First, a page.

In a previous podcast Barry and Dave discussed whether superhero movies really needed to show the origin of the character as their major plot point and character arc. Barry and Dave ultimately decided that in some cases a dedicated origin story was necessary, though in general all that was needed was the origin story to be integrated into a wider plot and in some cases no origin story was needed at all. I loved this idea, and below I look at some upcoming superhero releases and classify whether I think their origin stories should be Dedicated, Integrated or Not Needed.
A quick aside: I reckon in general we have seen enough superhero movies now to understand the basics – a person gets powers, struggles with them, figures them out and becomes a hero. Sometimes they try to be a hero while still figuring out their powers (like Spider-Man), while others wait until they have all their training down and then do the hero thing (Batman). As such, I think the best way to show the origin is as a pre-title sequence, or during the credits. We should only have to see an origin if there is an interesting twist in it (e.g. Despite his best efforts to be a hero and work with Charles Xavier Magneto ends up being a baddie), the origin itself is convoluted and needs extra explanation (like Cable from X-Force) or the character is better understood in the light of their origin (as it is with Moon Knight). OK, enough of the entrée, here comes the main course !
Doctor Strange: Integrated. I would like to see him as the Sorcerer Supreme right from the start of the film, kicking some mystic bottom in an arcane dimension like he did in the old Steve Ditko stories (This could be a cool pre-title sequence a la James Bond movies). As the film starts we meet Nightmare, who has been pressed into servitude by the big bad Dormammu to torture Dr Strange with all of his old doubts, guilt and consequences of his arrogance. So we see Stephen Strange as the arrogant a-hole he was as a young surgeon, then the depths he falls to when he has the car accident and becomes an alcoholic, the desperation to reach the temple in Tibet and gain the use of his hands, doubts he has as the student of the Ancient One etc. That way the origin becomes part of the overall character study in the movie, and an emotional/psychological arc (rather than a straight up action one) in which Doctor Strange defeats his own demons to defeat Nightmare. Then lots of cool magic pyrotechnics as he takes on Dormammu in the climax !!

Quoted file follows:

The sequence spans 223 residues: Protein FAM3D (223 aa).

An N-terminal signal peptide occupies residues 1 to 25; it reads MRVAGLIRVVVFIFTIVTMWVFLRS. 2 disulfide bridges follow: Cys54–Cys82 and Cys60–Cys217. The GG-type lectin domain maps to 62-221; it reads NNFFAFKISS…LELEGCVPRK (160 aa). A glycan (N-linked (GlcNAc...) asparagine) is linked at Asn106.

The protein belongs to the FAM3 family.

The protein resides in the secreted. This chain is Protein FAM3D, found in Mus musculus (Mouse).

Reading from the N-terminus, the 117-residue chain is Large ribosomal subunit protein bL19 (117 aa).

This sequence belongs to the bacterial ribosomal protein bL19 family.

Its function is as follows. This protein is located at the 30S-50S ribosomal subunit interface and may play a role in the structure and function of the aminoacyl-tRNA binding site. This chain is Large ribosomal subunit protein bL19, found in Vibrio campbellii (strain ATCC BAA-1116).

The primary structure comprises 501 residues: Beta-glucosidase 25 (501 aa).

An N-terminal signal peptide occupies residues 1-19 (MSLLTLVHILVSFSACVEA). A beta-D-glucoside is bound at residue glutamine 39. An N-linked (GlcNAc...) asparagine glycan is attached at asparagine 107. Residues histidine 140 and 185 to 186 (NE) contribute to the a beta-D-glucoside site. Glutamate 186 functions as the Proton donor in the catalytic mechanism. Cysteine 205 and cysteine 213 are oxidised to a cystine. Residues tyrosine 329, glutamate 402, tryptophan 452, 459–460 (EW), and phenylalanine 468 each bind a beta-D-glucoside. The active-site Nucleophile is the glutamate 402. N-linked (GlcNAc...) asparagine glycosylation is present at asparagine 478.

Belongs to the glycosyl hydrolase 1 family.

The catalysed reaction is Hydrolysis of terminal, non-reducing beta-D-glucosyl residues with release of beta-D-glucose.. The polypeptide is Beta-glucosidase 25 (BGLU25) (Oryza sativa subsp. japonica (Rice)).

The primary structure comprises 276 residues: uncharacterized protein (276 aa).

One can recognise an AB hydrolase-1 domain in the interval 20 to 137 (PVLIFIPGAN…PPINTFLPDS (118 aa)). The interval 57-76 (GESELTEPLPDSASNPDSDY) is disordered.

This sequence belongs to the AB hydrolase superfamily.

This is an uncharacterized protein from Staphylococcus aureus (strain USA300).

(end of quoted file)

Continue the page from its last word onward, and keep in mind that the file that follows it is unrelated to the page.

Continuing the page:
Wonder Woman: Integrated. This would work best as the pre-title sequence- what can I say ? I like pre-title sequences ! – showing Diana winning the tournament, gaining her famous lasso and bracelets and flying off (in the invisible jet of course) to begin her mission in The Man’s World. For a more epic fell, make this like the opening scenes in Lord of the Rings with a voice over speaking of a princess made of clay who disguises herself to fulfil a destiny not expected of her and wins the right to be the ambassador of the Amazons (us geeks will enjoy the nod to the mythic feel of the George Perez Wonder Woman comics of the 80s). During the title sequence we see some of her adjustments to her new surroundings – eating a hot dog from a cart in New York, taking down some baddies, rescuing some kids from a collapsing building. We pick up the main story “a few years later” when she is ready to spread the word about the Amazonian ideal – basically use Greg Rucka’s run as a template. The gods, other Amazons and classic baddies are all in this run, and it would be awesome to see it on the big screen !
Black Panther: No Need. I agree having him mentioned in the Avengers movie would be super-cool, perhaps we could even see him fighting Ultron robots in Wakanda as we flash to different crisis points around the world. In his own movie he goes to the USA as he does in Chris Priest’s run, where we see him as the hero who is as smart as Reed Richards, as cool as Tony Stark and as well-prepared with cool tech as Batman.